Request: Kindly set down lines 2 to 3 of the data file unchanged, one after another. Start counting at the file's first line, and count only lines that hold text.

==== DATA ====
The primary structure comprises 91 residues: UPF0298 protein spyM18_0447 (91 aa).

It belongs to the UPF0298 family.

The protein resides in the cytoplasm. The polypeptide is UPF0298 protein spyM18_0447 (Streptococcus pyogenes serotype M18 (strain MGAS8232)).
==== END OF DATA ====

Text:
It belongs to the UPF0298 family.

The protein resides in the cytoplasm. The polypeptide is UPF0298 protein spyM18_0447 (Streptococcus pyogenes serotype M18 (strain MGAS8232)).